Nature and the Environment in Postwar Japan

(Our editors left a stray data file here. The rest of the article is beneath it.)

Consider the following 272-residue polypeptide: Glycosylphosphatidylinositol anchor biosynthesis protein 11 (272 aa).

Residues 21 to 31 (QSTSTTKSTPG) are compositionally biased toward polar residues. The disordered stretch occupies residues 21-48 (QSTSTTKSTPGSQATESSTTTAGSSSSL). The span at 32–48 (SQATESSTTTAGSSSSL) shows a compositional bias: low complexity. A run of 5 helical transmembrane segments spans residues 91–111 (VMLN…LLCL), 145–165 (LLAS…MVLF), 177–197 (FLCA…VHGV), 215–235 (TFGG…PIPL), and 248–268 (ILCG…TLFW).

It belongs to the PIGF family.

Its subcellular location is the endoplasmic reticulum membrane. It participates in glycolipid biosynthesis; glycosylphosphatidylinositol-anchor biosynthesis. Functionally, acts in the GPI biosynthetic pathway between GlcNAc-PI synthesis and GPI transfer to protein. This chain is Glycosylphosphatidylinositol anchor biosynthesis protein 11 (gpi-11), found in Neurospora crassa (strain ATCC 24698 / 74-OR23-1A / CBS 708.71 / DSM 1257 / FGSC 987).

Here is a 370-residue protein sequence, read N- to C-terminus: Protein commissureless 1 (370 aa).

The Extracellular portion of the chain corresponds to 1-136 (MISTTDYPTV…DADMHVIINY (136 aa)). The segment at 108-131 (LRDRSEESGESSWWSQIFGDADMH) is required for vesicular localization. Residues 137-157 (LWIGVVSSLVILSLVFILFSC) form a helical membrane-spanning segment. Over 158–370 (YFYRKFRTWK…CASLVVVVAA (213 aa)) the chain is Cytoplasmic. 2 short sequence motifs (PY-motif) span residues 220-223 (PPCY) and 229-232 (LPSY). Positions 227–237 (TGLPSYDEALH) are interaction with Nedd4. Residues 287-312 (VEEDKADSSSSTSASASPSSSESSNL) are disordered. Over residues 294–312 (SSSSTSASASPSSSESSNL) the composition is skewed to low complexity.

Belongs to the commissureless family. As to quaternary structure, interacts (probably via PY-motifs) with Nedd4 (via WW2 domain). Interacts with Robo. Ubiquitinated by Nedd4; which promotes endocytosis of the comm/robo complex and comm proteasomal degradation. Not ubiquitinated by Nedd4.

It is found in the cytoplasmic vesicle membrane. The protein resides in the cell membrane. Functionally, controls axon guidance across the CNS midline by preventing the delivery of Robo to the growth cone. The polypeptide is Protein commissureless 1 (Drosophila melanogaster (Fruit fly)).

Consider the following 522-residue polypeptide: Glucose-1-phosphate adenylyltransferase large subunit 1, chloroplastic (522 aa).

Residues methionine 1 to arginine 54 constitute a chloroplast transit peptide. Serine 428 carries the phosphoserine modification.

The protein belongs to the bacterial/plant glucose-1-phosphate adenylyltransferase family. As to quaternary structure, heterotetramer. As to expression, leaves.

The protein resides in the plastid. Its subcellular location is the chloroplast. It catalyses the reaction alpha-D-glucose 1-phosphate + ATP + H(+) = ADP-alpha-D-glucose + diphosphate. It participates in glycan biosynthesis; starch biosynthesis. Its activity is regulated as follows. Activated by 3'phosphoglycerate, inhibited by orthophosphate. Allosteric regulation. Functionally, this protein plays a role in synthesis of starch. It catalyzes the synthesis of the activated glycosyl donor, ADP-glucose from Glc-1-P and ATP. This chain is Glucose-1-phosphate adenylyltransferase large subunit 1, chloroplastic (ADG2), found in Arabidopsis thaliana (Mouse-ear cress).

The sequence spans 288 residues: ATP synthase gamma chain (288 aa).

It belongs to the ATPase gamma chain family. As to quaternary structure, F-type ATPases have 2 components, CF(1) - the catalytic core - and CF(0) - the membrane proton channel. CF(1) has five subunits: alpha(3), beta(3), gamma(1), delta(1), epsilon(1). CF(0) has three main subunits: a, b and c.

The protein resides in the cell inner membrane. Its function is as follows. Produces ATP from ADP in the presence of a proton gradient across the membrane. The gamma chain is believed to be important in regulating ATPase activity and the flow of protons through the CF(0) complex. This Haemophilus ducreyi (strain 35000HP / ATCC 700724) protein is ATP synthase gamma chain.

After World War II and especially during the decades of high-speed economic growth, Japan’s manufacturers were prodigious, largely unregulated polluters and Japan gained an unenviable reputation as the world’s most toxic country. Paul Ehrlich described Japan as the developed world’s “canary in the coal mine,” a nation so profoundly polluted that it functioned as a test case of how high human tolerance levels could be. The air pollution in Tokyo was legendary: Mount Fuji was obscured behind a perpetual fog of exhaust and particulate matter, pulmonary complaints skyrocketed, and traffic police were equipped with oxygen tanks on particularly hazardous days. Japan’s rivers, lakes, and coastal waters were filthy, polluted by untreated sewage, highly toxic industrial wastes, and the run-off of agricultural chemicals. Fisheries suffered, often dramatically, as did people, most famously the residents of Minamata, a small village with a large chemical factory that dumped huge quantities of methylmercury into the local bay for decades. Other examples of environmental crisis were almost countless from the 1950s to the 1970s, including the rapid subsidence of major cities from the unregulated pumping of groundwater, fatal red tides, PCB contamination of cooking oil, arsenic in milk cartons, and the rampant logging of old-growth forests.